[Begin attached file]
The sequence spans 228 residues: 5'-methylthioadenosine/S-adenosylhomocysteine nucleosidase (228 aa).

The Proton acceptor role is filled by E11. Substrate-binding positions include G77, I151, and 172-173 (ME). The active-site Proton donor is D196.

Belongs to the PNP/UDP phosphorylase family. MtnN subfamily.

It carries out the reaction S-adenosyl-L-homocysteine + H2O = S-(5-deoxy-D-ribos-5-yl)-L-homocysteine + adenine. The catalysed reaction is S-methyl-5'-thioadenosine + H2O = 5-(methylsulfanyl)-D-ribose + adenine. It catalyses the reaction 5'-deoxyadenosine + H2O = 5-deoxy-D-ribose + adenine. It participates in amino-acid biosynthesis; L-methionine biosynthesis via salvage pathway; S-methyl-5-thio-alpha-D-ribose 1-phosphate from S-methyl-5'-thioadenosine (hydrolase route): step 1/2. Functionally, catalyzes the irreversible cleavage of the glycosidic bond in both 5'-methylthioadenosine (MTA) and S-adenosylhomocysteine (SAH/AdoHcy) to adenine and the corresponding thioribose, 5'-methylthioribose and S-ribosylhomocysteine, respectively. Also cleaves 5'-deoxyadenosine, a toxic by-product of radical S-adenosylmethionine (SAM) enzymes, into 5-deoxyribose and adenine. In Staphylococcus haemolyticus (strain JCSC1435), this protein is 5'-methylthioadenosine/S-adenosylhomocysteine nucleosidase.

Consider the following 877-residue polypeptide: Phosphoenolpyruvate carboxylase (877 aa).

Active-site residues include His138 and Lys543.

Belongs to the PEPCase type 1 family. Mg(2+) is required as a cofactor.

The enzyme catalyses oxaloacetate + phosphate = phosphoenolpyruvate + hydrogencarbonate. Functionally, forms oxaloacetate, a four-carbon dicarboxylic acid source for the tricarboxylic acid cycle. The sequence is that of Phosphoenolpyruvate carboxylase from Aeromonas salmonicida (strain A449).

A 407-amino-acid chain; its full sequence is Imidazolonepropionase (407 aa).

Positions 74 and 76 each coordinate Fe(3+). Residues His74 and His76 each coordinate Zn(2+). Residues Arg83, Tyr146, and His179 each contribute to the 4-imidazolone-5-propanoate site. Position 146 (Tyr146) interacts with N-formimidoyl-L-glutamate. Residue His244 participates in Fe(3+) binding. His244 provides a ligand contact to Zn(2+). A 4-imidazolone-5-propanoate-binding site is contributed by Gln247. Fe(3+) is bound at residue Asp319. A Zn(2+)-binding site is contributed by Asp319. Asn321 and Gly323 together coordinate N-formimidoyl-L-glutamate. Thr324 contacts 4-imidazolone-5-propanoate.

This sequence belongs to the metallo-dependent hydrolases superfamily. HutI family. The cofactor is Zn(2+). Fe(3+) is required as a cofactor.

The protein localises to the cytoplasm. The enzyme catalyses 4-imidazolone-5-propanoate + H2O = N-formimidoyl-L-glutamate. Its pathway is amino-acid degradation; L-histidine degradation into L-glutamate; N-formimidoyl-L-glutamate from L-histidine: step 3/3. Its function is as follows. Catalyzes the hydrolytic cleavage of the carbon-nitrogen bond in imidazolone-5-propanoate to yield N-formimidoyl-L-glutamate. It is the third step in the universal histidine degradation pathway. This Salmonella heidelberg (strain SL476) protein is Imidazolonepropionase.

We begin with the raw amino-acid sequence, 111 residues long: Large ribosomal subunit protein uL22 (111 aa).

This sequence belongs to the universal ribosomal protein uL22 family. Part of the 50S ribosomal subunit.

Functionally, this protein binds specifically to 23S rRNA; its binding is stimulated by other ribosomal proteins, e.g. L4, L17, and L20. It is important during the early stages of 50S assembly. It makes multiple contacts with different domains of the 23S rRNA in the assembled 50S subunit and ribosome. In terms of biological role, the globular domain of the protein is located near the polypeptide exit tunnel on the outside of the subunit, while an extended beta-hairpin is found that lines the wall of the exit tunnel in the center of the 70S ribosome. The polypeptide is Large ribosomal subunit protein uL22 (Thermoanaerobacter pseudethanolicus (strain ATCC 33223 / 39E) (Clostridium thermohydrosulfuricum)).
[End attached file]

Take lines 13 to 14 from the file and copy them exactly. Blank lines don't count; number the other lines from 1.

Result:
We begin with the raw amino-acid sequence, 111 residues long: Large ribosomal subunit protein uL22 (111 aa).

This sequence belongs to the universal ribosomal protein uL22 family. Part of the 50S ribosomal subunit.